Give ‘em Ping Pong balls

Are you aware of the expression of giving someone more than one tennis ball?

Too many tennis balls
Too many tennis balls

In this context, it’s all about e-mails.

If you want someone to reply to a message you send, it can be a good idea to give them just one thing for them to answer, meaning there’s a higher chance they’ll get back to you. As soon as you start asking for more than that, it will be less easy for them to reply. Much like a tennis player, if there is more than one thing to respond to, then it can be too much effort, and nothing will get returned.

This is something we’ve been testing at Tutorfair. When we know we need a response, we focus on one thing and one thing only, and have been receiving a much return of serve.

For one particularly important group email, we had a long debate over what style/ content the message should contain. Whilst a stimulating philosophical exercise, it was all pure conjecture – our reasoning had very little grounding, and mainly consisted of “I think this would work…” and “True, but what about if they do this…”.

Us and Barack Obama

So rather than continue this largely irrelevant back-and-forth conversation into the late hours, we decided upon action. In a similar vein to the Obama Presidential campaign (yes, I’m comparing us to them) we undertook our own bit of A/B Testing.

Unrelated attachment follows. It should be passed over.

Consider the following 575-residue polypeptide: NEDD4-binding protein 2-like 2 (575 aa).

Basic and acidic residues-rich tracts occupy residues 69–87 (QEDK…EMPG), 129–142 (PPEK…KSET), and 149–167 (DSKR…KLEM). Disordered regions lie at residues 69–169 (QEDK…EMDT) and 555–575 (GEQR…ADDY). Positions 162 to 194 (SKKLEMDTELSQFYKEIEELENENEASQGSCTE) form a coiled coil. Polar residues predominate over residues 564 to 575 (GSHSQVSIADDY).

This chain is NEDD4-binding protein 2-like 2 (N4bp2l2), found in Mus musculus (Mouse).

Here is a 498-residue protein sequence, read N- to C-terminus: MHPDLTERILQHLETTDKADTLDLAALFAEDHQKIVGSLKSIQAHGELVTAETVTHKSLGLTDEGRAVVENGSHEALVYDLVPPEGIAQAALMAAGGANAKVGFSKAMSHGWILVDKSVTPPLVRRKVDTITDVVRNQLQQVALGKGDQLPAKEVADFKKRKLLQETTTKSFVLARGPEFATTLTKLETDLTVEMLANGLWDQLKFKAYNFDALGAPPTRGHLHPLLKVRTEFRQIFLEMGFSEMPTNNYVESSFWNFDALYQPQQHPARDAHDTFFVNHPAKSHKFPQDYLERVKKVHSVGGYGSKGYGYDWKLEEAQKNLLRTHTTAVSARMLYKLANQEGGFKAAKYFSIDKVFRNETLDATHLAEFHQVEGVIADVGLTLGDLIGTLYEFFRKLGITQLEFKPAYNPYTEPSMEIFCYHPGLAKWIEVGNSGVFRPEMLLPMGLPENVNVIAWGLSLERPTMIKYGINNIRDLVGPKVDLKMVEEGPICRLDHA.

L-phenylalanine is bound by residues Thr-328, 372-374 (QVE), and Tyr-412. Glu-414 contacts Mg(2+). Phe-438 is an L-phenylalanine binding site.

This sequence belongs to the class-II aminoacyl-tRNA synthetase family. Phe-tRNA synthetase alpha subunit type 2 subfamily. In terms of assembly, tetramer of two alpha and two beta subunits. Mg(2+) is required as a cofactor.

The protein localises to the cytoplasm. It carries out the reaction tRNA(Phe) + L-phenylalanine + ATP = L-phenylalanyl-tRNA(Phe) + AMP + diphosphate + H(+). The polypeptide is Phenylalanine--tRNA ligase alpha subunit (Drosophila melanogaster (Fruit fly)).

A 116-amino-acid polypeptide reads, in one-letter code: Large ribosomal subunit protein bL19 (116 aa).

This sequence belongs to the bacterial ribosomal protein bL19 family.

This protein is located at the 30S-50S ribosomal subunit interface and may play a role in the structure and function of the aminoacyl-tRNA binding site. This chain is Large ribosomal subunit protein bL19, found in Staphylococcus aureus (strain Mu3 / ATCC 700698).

Half of the messages sent were emails – giving brief, but detailed instructions, and a Call To Action. The other half were text messages, with hardly any information, but instead a direct question for the recipient to answer.

The results

The number of responses we started with clients was several times higher for the one line text, than for the succinct email. We were able to then begin conversations, and start converting customers on the back of this little prompt.

Just give them one, little thing

Just give them one, little thing

Once the dust had settled, and all replies and follow ups had been made, we took stock. It seemed that for what we were after (i.e. beginning conversations with customers) even sending one tennis ball might be too much,

Instead, it was more successful to give them something even easier to respond to: a ping pong ball


Have you done any A/B testing to settle a debate? How about particular types of messages that get a good response rate?